Fox “News” is in the news because a lawsuit revealed what the company’s leaders think of their viewers, i.e. they prefer comforting lies to truth and if Fox doesn’t feed them enough comforting lies, they’ll change the channel and Fox won’t make as much money.
Brian Stelter explains (behind the Atlantic’s paywall):
The basic story of Fox News and the 2020 election is well understood. Fox’s relatively small news operation covered the vote count accurately; this coverage infuriated President D____ T____, the MAGA base, and Fox’s opinion stars; some viewers temporarily flipped to further-right outlets, such as Newsmax; and Fox panicked.
But thanks to Dominion Voting Systems, which is pursuing a $1.6 billion defamation lawsuit against Fox, we now know that the network’s sense of crisis was even more intense than it appeared from outside. With the case careening toward trial, a court filing [last week] revealed some of what Dominion found during the discovery process, including eye-popping messages from Sean Hannity, Tucker Carlson, and Fox’s senior management. “Getting creamed by CNN!” Fox’s owner, Rupert Murdoch, wrote to its top executive after seeing the overnight ratings on November 8. “Guess our viewers don’t want to watch it.”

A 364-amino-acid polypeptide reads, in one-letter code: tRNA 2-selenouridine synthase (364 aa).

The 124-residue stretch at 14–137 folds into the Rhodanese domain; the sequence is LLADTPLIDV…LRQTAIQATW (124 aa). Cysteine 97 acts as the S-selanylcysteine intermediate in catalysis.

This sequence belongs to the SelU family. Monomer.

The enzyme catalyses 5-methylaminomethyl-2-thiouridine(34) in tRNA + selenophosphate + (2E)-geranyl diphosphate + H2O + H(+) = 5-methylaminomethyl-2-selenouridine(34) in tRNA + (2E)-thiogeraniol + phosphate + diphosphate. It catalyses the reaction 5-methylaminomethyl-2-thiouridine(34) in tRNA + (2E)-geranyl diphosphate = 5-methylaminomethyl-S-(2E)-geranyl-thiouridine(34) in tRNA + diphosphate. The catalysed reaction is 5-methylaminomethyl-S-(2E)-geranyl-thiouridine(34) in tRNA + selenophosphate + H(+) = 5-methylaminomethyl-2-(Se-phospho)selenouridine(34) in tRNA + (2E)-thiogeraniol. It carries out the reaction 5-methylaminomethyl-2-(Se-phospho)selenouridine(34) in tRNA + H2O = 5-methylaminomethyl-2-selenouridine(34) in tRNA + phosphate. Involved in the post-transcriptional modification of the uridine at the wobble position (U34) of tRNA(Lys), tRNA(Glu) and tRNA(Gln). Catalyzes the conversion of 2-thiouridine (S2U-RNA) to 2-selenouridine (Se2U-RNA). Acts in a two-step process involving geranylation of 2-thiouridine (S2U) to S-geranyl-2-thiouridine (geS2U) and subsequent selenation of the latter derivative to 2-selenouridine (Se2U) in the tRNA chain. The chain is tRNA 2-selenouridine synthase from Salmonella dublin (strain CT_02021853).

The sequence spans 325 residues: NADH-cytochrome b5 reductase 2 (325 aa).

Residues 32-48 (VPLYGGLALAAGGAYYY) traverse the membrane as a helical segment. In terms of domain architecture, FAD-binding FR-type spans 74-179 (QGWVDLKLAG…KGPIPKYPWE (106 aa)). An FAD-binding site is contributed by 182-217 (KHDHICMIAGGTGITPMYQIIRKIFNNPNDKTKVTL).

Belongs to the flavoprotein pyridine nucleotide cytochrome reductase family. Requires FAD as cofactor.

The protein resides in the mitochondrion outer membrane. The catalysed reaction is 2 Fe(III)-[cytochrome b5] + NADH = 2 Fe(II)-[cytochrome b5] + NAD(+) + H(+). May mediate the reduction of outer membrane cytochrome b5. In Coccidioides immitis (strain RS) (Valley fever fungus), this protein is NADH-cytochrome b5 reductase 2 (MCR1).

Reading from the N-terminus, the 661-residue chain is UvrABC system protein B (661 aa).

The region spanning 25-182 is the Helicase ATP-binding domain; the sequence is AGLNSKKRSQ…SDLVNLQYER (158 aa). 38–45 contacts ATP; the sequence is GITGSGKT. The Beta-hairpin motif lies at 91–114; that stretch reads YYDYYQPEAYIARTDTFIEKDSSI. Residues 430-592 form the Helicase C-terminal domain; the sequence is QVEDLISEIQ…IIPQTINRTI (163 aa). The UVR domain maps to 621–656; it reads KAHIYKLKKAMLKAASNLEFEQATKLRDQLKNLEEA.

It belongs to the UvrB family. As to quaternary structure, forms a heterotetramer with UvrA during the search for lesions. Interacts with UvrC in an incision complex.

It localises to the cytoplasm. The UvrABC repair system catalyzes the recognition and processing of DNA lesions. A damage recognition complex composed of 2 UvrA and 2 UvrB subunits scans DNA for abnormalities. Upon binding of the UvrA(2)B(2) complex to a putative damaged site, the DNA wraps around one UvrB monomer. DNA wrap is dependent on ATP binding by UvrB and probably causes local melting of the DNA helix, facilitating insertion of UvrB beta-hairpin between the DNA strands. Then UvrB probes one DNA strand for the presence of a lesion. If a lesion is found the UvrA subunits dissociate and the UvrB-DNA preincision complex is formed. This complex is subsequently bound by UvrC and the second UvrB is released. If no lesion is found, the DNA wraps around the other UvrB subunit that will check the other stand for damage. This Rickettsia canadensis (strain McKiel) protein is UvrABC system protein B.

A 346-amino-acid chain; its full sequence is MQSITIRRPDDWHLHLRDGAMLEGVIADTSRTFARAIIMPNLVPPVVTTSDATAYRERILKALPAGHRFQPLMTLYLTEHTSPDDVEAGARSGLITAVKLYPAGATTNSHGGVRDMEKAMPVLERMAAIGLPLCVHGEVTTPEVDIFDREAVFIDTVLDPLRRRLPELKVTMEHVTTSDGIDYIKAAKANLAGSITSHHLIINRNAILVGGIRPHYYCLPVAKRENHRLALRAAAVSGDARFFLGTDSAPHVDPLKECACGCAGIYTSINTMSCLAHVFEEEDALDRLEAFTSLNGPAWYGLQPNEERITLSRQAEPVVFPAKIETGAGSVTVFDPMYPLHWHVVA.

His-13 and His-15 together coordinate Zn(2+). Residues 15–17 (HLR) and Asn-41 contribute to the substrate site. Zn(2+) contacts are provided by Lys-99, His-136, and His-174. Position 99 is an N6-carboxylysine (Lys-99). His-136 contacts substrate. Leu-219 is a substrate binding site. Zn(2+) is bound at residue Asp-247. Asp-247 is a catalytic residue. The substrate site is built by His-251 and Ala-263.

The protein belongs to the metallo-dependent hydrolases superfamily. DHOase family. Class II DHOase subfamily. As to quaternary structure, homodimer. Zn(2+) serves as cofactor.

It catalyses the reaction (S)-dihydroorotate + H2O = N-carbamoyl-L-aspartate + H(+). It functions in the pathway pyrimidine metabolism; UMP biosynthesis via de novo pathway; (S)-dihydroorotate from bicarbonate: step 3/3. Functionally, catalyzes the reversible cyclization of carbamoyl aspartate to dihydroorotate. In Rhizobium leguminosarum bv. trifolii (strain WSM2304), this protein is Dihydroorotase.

He was right. Some of Fox’s top shows began broadcasting a better story, one that its viewers did want to watch: a conspiracy-laden tale about crooked Democrats stealing an election. Dominion is arguing that Fox knew full well that [the] voter-fraud allegations were bunk, but promoted the lies anyway.
Whether or not Dominion prevails in court, and many experts believe it will, the lawsuit is already forcing an ethical reckoning over Fox’s disrespect of its audience. Hour after hour, day after day, Fox stars kept signaling to viewers that T____ might still win the election not because they thought he would, but because they were worried about their ratings. And we all witnessed the consequences on January 6….
On November 12, 2020, nearly a week after Joe Biden clinched the presidency, … Hannity pretended that the outcome was still in doubt. He said the election was not fair. He cited “outstanding votes that have yet to be counted” and “more reports of dead people voting from beyond the grave.” And, crucially, he talked at length about Dominion….